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I have an LED light bulb on a dimmer switch that will not stay on. If we turn it on just a little bit, it will stay on for a longer time. If we turn it on to full power, it will stay on for a shorter time. If I replace the LED bulb with an incandescent bulb and turn it on, it will go out almost immediately. It appears that the more current that flows through the circuit, the more quickly the light will turn off. The circuit breaker does not trip. There appears to be no great amount of heat generated in the dimmer switch or the light fixture.

I have replaced the dimmer switch once, already, but this did not fix the issue.

The problem may be in the wiring, but I'm at a loss how. Originally, the dimmer switch fed power to a socket. A 2-conductor cable (plus ground) ran power on one wire from the socket's junction box to the dimmer switch, and the return line fed switched power to one of the sockets. I rewired the circuit by inserting a junction box midway between the socket and the dimmer switch and using the two conductors to run hot and neutral there from the socket. From the junction box, the two conductors are used as before: One carries hot, the other is switched. In the junction box, the switched return leg from the dimmer and neutral and ground from the socket are wired to a light fixture. This same setup works flawlessly in the room next door.

Can anyone point me to what the issue could be?

Edit: Pictures of junction boxes

Dimmer junction box

Junction box in wall that feeds this circuit

In the ceiling junction box, hot is wired directly through to the dimmer switch, while the return leg from the dimmer switch (on a white wire marked with black tape) is wired to hot on the fixture. Neutral from the feed is wired to neutral on the fixture. Ground is distributed to the fixture, the dimmer switch, and the junction box support beam. Ceiling junction box for lamp

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    After the light goes out, if you turn the switch off and back on, does the light come back on? Or do you mean "the bulb burns out, never to be used again"? Pictures of the various junction boxes involved (receptacle, switch, junction in the middle) would help. Dec 28, 2021 at 12:15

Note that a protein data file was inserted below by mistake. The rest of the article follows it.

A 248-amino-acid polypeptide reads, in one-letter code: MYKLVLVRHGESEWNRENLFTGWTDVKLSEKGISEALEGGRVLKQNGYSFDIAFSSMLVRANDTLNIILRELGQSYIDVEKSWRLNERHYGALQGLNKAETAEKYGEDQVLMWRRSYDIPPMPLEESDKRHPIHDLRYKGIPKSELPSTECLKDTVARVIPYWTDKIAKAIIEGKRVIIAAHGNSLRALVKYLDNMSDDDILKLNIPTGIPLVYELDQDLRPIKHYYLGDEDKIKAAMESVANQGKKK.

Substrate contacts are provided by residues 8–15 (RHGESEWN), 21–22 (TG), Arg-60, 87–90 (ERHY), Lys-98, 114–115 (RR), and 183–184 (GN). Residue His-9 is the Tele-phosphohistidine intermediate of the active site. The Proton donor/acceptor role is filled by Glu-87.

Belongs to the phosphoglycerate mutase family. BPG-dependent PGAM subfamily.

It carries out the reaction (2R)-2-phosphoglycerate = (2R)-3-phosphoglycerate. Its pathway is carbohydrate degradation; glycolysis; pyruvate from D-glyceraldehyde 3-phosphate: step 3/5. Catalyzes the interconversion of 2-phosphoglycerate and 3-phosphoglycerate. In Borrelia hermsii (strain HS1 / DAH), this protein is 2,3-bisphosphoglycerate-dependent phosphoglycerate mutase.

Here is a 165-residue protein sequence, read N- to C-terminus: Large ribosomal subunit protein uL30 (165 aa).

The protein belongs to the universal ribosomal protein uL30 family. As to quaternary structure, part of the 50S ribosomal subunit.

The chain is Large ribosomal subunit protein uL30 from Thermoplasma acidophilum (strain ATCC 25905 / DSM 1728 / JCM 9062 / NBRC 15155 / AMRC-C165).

• "I'm at a loss how" it's a mystery of science... Seriously the problem isn't necessarily between the dimmer and lamp. Regardless you have to "cross off the dimmer" by replacing it with a plain switch, as it is at least 50% likely to be the problem. Dec 28, 2021 at 23:16
  • @manassehkatz-Moving2Codidact, if we turn the dimmer off after the light goes out and wait for some time, then the dimmer switch will work again. So, the light bulb itself is not affected. I will post pictures as soon as I can.
    – matmat
    Dec 29, 2021 at 8:01
  • @Harper-ReinstateMonica, good idea to take the dimmer switch out of the equation. I will replace it tomorrow with a fixed switch and report back.
    – matmat
    Dec 29, 2021 at 8:01
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    @Harper-ReinstateMonica, I replaced the dimmer switch with a simple contact switch. Imagine my surprise when the behavior persisted! From this point, it was just a few minutes with a multimeter to realize the problem was actually in the light fixture.
    – matmat
    Dec 30, 2021 at 23:54

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The problem turned out to be that this fixture (IKEA Sinnrik) has a resettable fuse inside that is supposed to limit power to around 6 W (fuse part number HR250-110). When I used an 11 W LED bulb, it would work for a while, but the fuse would always trip. After shutting the light off, the fuse would reset after some time and the light would work again. Looking for problems in the wiring appears to have been a red herring!

Thanks for taking and look and offering suggestions, everyone. I've decided to replace the fixture with something that can handle a bit more power, as we need more light than a 6 W LED can provide.

Resettable poly fuse inside light fixture

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    Very interesting the problem and an impressive amount of work to identify the extra-protection that became a headache. One suggestion would be to replace the PTC (resettable fuse) by another one larger - or just put two (or three) equal ones in parallel to double/triple the current capacity. This also could be good to protect the plastic receptacle from overheating.
    – EJE
    Jan 21 at 2:29

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